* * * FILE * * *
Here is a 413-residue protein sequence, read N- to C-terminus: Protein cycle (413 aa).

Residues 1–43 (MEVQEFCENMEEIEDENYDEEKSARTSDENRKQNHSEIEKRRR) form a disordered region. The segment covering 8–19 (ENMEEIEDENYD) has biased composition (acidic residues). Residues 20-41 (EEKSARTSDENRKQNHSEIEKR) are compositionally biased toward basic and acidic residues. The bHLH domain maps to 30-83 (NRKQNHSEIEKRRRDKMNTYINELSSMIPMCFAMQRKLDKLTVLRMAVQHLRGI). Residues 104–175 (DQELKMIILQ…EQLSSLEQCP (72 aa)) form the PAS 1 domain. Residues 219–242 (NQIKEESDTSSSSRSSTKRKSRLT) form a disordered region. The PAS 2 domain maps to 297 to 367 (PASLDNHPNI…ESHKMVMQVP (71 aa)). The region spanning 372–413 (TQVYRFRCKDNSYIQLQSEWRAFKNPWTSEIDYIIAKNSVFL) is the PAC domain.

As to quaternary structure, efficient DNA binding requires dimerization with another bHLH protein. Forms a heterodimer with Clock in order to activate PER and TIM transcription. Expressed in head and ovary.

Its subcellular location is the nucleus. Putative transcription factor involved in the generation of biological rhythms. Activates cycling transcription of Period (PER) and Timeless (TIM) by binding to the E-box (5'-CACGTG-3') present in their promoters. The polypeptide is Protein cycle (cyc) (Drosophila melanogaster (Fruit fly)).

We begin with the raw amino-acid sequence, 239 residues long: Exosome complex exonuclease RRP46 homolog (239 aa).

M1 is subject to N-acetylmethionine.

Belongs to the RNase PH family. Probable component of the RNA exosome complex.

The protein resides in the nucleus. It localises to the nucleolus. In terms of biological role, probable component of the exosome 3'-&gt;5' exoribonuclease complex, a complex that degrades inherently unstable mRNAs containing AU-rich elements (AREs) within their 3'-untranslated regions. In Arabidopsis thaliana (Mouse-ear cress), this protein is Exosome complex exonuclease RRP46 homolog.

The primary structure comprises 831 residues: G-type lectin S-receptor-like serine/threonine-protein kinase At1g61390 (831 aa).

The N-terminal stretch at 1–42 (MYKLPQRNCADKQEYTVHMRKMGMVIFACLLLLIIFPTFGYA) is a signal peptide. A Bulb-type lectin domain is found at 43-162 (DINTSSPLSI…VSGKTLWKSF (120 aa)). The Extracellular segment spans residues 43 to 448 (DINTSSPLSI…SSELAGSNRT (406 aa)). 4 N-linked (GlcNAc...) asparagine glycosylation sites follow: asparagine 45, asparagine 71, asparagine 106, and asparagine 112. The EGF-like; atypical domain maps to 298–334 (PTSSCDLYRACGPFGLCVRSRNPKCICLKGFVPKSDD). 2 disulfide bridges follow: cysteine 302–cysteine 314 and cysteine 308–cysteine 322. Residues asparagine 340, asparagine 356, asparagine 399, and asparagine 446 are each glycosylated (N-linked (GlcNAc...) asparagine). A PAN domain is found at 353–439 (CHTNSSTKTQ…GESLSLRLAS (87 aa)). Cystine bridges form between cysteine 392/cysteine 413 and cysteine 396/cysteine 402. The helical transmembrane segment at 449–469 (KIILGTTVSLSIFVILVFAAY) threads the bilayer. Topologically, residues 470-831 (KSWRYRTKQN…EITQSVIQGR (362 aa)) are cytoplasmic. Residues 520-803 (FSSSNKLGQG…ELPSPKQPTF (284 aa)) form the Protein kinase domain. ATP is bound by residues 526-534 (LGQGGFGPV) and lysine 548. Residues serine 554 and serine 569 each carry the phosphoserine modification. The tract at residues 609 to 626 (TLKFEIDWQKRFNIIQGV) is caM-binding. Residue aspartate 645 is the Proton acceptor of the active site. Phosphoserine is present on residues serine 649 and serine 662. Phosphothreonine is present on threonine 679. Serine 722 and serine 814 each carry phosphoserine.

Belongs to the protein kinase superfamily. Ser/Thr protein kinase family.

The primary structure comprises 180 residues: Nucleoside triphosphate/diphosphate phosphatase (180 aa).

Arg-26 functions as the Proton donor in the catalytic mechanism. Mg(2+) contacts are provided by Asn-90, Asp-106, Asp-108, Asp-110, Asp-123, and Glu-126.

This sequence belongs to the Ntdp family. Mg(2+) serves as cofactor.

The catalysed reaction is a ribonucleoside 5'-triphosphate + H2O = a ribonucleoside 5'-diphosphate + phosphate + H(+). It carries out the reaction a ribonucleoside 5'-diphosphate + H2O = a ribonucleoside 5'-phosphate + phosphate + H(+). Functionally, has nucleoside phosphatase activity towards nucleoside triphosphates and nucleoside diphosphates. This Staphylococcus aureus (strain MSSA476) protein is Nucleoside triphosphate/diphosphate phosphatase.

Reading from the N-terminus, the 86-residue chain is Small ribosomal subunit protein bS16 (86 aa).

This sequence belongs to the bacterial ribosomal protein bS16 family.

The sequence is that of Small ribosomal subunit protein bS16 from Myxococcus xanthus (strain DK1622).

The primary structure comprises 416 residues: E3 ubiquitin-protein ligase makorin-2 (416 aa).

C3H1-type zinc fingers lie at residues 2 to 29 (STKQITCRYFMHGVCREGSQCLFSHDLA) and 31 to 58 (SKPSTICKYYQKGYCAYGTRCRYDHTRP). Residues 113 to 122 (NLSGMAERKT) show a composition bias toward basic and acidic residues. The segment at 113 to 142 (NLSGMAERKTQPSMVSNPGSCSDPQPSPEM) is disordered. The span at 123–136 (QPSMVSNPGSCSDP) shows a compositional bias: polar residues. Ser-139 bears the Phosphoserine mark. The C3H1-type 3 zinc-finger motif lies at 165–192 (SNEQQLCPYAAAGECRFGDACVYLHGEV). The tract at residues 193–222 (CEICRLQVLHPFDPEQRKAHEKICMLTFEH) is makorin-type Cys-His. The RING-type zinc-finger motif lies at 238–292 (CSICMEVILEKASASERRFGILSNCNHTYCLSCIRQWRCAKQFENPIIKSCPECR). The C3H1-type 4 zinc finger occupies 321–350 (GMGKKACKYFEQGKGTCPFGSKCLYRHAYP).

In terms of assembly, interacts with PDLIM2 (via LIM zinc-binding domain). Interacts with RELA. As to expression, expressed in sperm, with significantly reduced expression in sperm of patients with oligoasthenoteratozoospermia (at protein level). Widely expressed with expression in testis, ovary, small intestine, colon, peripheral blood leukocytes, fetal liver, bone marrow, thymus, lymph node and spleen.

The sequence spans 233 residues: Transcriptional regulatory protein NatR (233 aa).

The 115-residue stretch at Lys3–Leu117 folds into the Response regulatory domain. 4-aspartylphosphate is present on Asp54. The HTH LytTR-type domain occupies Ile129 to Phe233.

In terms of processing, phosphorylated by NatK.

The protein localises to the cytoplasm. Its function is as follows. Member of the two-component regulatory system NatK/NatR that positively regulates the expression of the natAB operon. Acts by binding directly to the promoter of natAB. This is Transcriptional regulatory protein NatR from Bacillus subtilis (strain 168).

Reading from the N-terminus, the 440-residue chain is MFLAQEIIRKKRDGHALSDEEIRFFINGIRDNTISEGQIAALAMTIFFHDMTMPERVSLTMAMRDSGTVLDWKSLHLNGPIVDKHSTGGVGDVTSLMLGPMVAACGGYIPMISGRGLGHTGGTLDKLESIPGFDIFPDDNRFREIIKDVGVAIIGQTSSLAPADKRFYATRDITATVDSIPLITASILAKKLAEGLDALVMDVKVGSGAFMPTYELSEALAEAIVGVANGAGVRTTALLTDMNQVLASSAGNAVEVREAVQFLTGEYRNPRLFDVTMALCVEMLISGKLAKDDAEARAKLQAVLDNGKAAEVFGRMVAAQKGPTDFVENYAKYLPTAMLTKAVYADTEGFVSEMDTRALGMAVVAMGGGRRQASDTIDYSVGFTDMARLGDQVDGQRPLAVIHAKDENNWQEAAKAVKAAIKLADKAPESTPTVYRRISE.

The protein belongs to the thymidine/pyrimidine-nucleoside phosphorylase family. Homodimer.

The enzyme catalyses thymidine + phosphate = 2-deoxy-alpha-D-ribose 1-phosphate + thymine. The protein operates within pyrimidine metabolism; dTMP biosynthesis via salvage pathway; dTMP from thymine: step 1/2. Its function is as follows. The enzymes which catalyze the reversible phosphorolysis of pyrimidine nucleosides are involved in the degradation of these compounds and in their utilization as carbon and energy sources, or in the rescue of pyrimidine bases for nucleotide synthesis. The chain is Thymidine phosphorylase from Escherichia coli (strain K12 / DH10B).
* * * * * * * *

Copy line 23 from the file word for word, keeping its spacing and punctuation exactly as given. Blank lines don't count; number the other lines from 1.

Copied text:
The 115-residue stretch at Lys3–Leu117 folds into the Response regulatory domain. 4-aspartylphosphate is present on Asp54. The HTH LytTR-type domain occupies Ile129 to Phe233.